Gold star husband: On Syria withdrawal, Trump is right
The President’s detractors on both sides of the aisle are frantically arguing that we have “abandoned” the Kurds and that without a permanent US presence in Syria ISIS will return.
These emotional arguments ignore reality on several key issues. First and foremost: the nature of our relationship with the Syrian Kurds. The US partnered with the Syrian Kurds to defeat ISIS’s territorial caliphate; the US air power controlled by skilled Special Operations Forces (SOF) saved the Kurds from being slaughtered by ISIS.
The Kurds valiantly fought against ISIS not because we showed up and convinced them to, but because they had their backs to the wall and we saved them. Our interests intersected.
The US has been dealing with Kurdish aspirations in the region for decades — at no time have we supported the creation of a Kurdish state. We have always told the Kurds that we are not going to get in between them and their neighbors. Those disputes predate US involvement in the region, we cannot rectify ethno-sectarian hate or the Sykes-Picot agreement (the 1916 pact between France and Britain, which carved up the Middle East after World War I) in 2019.
I understand the frustrations of my brothers and sisters in arms who fought alongside the Syrian Kurds and feel that we are abandoning them. They want to stay and fight, but in Syria there is no sustainable victory to be had. The President has said since he was a candidate that we would destroy the territorial caliphate and leave. He is fulfilling his obligation to the American people who put him in office. That is who our obligation is to, not the Kurds.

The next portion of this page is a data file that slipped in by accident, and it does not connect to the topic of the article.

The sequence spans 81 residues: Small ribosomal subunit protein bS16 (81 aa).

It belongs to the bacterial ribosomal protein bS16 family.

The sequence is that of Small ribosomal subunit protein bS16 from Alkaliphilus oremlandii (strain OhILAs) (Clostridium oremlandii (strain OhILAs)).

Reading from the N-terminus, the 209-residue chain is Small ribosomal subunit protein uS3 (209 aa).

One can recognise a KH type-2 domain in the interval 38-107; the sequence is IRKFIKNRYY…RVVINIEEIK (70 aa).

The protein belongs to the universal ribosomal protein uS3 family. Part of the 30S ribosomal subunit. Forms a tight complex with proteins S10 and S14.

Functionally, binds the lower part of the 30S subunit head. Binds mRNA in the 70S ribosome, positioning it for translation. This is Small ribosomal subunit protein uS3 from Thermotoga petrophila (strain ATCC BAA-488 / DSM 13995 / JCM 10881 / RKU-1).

The fighting spirit of our servicemembers is what makes our military strong and reflects the best of our nation, but without sober, pragmatic civilian leadership, this mentality is the essential recipe for endless war. The President, in his own bombastic way, has returned civilian leadership to the military that has been absent for a long time.
The other major issue that pundits are missing concerns the larger strategic fight against Russia and Iran in the region.
Russia threw in its lot with Bashar al-Assad from the beginning of the Syrian civil war in 2011. Russia needs Assad to remain in power so it can maintain its Mediterranean naval base in Syria. If Assad falls, Russia loses its access to the Mediterranean, which is Europe’s southern flank. Iran needs Assad to retain power in order to keep Iran’s land bridge — a territorial corridor — between Iraq and Lebanon. In this way, Iran can control the region’s Sunnis and threaten Israel and Saudi Arabia.
By focusing entirely on the tactical fight against ISIS and our fondness for the Kurds, we have lost sight of our resurgent cold war against Putin’s Russia and the Islamic civil war between the Sunnis and Shia. But Russia has not lost sight of us.
Due to Syria’s strategic importance, Russia is willing to fall into the same trap it did in Afghanistan in the 1980s, propping up an unpopular regime against its restive native population. Russia could not economically sustain these efforts in the 1980s and it will have a hard time doing so now, but it will take the gamble because of the prize at stake.
When the dust settles, we will have to confront Russia — and the winner of the Islamic civil war may well come for the West as well.
The Sunni monarchs and dictators keep a tenuous control on their Sunni populace: Each time one falls, terror that threatens the west ensues. The examples of this are recent and alarming. Look no farther than Syria, Iraq, Libya, Egypt or Yemen. When the strongmen fall the Muslim Brotherhood, al-Qaeda, ISIS or some other Salafi-Wahabi group rises.
This is an uncomfortable truth because it leads us to painful reflection on the aftermath of removing Saddam Hussein from power, losing nearly 5,000 American service members in Iraq and spending trillions on rebuilding that country– twice. It’s easy to forget we footed the bill to rebuild the Iraqi army after it crumbled when ISIS crossed into Iraq.